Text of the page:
The Rapids

The rubber raft bounces through the rapids.
My knees 
                         squeeze 
               the side of the boat 
               that I ride like a saddle
as we slip down in a trough 
                                                       and then rocket up 
and over, like a roller coaster.  
I’m on the New River in West Virginia.  
I heard a claim that these were the only 
               class V rapids 
               east of the Mississippi, 
though I think there are others.  
It’s like most claims, 
               felt to be more valid if an 
                         only or best or highest or fastest.            
Yes, I’m sure there are others, 
               but not in this moment as I 
                         squeeze 
                         and paddle 
               and adjust my weight
                         in split seconds,   
Feet behind me then 
                                                  pushed forward,
               like bull-riding a river.

When the river calms, I think about the rapids and the claim and the Mississippi.  
I’ve been on her, too, though it was a much gentler ride.  
What she lacks in excitement, she makes up for in size.  
You can’t move consumer goods through the New River Gorge, so there’s that.  
Sure, the Mississippi floods, sometimes in tragic ways, but the flood 
is still the producer of some of the best farmland in the world, bar none. 

At a    w i d e     s p o t, 
our guide tells us we can get out and
                         float.  
We can even climb 
               out of the river 
                              and up that 
                                             big rock, 
                                                            15 feet high 
                                                                           at least, 
and jump from there.  
               It’s safe.  
I roll 
               off the edge and onto my back,
               my life jacket keeping me afloat.  
I lazily push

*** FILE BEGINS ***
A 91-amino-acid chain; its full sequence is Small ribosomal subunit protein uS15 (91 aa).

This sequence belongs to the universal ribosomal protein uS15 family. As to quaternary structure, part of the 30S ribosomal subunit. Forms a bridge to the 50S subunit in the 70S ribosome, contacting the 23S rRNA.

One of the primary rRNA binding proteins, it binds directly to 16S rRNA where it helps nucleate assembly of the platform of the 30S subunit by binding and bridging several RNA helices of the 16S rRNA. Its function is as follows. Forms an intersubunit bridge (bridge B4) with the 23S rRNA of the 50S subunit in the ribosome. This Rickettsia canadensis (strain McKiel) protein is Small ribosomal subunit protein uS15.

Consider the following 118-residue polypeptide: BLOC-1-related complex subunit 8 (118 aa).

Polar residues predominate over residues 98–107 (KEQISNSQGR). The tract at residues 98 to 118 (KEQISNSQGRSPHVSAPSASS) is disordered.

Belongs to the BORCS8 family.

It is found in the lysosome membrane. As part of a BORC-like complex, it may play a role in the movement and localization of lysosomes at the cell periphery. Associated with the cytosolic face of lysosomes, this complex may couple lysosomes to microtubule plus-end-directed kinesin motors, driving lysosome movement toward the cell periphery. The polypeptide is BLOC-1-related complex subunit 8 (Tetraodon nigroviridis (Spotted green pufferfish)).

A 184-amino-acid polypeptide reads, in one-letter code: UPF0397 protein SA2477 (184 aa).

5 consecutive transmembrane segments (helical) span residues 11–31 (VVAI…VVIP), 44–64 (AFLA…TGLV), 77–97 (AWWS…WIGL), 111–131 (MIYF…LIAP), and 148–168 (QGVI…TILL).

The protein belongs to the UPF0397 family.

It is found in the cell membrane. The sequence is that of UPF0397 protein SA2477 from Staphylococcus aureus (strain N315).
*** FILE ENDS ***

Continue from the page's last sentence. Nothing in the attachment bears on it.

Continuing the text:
and kick my
                                                            way to the bank.  
As I step on solid ground, 
I feel 
               woozy
For a moment, 
unaccustomed to firmness.  
I stand still as I get my bearings, 
and I think about how the Mississippi 
               and the New 
               are more different 
               when you’re in them 
than when you’re out.  
               The bank feels the same
               in West Virginia
               and Missouri.  

               And then I think about 
               the observer self, 
               the untouched
               unmoved 
          watcher of experience 
               who sees both the rapids
               and the flood 
               but stands still 
               on the shore,
               unchanged,
               unaffected.  

Then I 
               climb 
                              the 
                                             rock 
and jump back in. 

© 2020 Deb Moore,  All Rights Reserved

Leave a Reply

Fill in your details below or click an icon to log in:

WordPress.com Logo

You are commenting using your WordPress.com account. Log Out /  Change )

Google photo

You are commenting using your Google account. Log Out /  Change )

Twitter picture

You are commenting using your Twitter account. Log Out /  Change )

Facebook photo

You are commenting using your Facebook account. Log Out /  Change )

Connecting to %s

This site uses Akismet to reduce spam. Learn how your comment data is processed.